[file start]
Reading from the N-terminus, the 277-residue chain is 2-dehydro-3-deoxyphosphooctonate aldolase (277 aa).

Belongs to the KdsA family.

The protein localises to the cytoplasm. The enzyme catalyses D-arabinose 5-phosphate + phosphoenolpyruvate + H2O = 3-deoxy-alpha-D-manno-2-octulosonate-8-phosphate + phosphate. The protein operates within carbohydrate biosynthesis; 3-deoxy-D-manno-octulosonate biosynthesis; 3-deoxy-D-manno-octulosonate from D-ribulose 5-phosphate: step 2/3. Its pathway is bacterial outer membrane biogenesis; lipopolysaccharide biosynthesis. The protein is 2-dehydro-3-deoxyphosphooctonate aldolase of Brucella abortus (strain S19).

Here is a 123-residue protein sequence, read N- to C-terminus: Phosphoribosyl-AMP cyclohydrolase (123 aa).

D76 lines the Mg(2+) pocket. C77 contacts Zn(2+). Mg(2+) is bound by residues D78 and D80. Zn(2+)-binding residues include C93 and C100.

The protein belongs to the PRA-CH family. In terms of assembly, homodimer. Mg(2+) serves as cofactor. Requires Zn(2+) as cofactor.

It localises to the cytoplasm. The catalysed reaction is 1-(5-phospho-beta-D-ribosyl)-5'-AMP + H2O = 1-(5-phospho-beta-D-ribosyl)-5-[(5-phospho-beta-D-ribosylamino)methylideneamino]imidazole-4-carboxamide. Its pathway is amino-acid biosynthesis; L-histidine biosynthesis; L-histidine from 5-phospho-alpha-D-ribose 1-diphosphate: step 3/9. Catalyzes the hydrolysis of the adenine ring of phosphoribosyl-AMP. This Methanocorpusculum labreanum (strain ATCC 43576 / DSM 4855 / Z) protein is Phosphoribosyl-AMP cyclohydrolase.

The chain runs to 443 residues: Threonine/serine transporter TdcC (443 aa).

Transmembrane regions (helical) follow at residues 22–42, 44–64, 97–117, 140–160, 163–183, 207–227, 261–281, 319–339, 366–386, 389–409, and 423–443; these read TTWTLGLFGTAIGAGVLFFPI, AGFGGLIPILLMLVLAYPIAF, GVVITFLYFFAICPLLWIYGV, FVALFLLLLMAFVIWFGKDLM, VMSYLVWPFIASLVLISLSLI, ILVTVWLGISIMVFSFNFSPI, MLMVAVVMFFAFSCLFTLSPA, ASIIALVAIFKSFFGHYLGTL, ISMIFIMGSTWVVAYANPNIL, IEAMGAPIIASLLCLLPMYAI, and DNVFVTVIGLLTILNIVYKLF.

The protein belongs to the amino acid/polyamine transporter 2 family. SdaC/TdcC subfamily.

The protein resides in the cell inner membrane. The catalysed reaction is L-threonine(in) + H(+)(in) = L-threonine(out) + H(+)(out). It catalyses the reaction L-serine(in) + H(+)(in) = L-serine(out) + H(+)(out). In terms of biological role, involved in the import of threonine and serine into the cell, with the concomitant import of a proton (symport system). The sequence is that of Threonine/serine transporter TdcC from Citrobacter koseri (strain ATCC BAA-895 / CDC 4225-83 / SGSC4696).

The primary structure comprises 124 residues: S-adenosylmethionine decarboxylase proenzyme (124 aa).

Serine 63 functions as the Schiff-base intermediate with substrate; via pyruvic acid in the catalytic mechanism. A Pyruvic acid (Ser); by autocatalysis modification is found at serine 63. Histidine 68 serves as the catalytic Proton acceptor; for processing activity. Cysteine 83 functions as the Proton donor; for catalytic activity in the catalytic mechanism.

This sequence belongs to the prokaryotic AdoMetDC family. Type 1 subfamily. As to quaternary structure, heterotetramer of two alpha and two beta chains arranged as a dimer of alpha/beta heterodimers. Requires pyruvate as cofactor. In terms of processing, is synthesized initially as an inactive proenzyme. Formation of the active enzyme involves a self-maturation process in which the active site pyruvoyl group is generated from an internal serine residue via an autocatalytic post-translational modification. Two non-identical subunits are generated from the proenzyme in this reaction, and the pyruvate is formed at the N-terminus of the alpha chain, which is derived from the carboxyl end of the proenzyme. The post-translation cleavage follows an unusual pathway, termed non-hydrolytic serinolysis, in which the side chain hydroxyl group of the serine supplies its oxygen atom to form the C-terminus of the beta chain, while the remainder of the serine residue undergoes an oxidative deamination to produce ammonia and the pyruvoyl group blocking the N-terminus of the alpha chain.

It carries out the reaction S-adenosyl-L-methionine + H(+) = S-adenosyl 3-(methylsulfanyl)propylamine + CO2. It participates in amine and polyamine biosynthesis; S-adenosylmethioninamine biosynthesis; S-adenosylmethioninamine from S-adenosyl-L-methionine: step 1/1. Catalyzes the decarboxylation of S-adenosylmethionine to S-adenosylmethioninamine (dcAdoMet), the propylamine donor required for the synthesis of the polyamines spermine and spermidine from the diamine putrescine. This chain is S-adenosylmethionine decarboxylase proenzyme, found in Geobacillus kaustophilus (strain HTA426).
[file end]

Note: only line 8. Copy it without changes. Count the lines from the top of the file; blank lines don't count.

The chain runs to 443 residues: Threonine/serine transporter TdcC (443 aa).